Vengeance never solves anything and only makes the matter worse. That is true every single time. However, when we have been wronged, even if we don’t get revenge, that still doesn’t mean that we do not feel a sense that we would like to get even with the person. What are we to do with these feelings that we have towards those who have wronged us? In Psalm 140, David is pleading with God to save him because he is surrounded by enemies and is powerless. His enemies seem to have the upper hand and look to overwhelm him, but David turns to God who is all powerful and is his true salvation. God has always been his savior in the past and David believes that He will be his savior in the present. However, in verse 10, we see just how angry David is because he proclaims something that seems shocking to Christian ears. He states, “Let burning coals fall upon them! Let them be cast into fire, into miry pits, no more to rise!” It sounds shocking to us that someone who follows God should even utter such a thing, yet let’s look at something in the Psalm for the moment. Throughout the entire Psalm, David looks to God to fulfill his salvation and to provide him with justice. David is looking for God to do justice, not for himself to take vengeance. He leaves it in God’s hands.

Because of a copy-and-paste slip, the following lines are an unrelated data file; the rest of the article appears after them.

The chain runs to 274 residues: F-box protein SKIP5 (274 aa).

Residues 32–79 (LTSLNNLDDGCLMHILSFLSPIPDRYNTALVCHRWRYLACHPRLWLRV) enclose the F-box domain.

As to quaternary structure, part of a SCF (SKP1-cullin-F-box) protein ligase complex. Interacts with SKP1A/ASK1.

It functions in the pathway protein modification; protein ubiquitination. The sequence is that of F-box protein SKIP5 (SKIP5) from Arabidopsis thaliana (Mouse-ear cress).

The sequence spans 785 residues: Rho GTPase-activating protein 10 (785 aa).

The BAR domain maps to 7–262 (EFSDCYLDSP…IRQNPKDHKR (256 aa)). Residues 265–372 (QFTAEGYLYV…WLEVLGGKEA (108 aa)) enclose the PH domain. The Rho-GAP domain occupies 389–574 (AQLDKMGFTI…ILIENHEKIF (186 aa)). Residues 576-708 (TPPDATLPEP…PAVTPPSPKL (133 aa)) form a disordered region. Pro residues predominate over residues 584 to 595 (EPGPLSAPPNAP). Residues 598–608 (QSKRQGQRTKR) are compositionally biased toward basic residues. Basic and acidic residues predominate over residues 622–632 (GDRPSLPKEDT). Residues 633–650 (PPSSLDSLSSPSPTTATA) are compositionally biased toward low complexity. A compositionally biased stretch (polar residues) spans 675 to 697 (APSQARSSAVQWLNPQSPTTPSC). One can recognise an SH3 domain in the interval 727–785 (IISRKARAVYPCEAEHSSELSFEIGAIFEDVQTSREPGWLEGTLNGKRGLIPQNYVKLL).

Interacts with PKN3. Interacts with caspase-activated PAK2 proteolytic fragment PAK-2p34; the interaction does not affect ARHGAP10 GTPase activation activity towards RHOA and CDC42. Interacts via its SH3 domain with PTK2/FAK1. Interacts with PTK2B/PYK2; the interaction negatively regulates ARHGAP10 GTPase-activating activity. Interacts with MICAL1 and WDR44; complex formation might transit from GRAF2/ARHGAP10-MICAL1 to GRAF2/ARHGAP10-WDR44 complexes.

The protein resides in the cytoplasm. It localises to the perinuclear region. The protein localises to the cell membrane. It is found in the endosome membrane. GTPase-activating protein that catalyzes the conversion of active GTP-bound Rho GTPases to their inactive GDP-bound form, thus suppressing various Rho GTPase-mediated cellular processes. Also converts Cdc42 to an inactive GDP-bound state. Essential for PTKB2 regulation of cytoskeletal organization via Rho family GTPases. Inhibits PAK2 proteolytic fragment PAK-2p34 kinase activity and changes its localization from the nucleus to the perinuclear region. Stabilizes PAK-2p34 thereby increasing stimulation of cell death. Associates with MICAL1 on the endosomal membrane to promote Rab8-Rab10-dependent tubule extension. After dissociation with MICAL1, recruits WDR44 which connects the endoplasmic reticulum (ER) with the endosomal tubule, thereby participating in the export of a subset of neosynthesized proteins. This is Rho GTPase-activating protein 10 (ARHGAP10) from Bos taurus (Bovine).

So what can we learn from the Bible about David’s Psalm about these feelings that we have towards others when they have wronged us? The first thing is to tell God how we feel and hold nothing back from Him. The Bible shows us that David had an intimate prayer life and worship life with God that did not shy away from what he was feeling or going through. I believe God desires that same intimacy with us also and wants us to share how we truly feel. (By the way, I believe if we started to be this blunt with God in prayer instead of “praying” these things to Facebook and Twitter that we would actually see God’s hand at work fixing relationships). The second point is that as we share with God how we truly feel, we ultimately entrust the situation to God and his faithful direction and not to our emotional reaction. There were times when David could have killed Saul, but he did not act on that impulse, but entrusted himself to God. In the end, God dealt with Saul in His time and David became king. When we entrust the situation to God and wait upon Him, we find out that He will give us the wisdom to act, but more importantly we see how He is already at work in the situation. The third point is found in the words of Jesus when He tells us to love and pray for our enemies. Jesus said, “But I say to you, Love your enemies and pray for those who persecute you.” Why should we love and pray for our enemies? Because the Bible tells us that at one time we were enemies of God, but instead of destroying us, He sent Jesus who willingly came to die for us. His death and resurrection brought about our forgiveness for those who place faith in Jesus and we are no longer considered enemies, but children of the Most High God. We love our enemies because Christ loved us first, and we pray for our enemies because no one is beyond the power of God’s redemptive change. If you are harboring feelings of vengeance and unforgiveness towards those who have wronged you, lay that at Jesus’ feet today.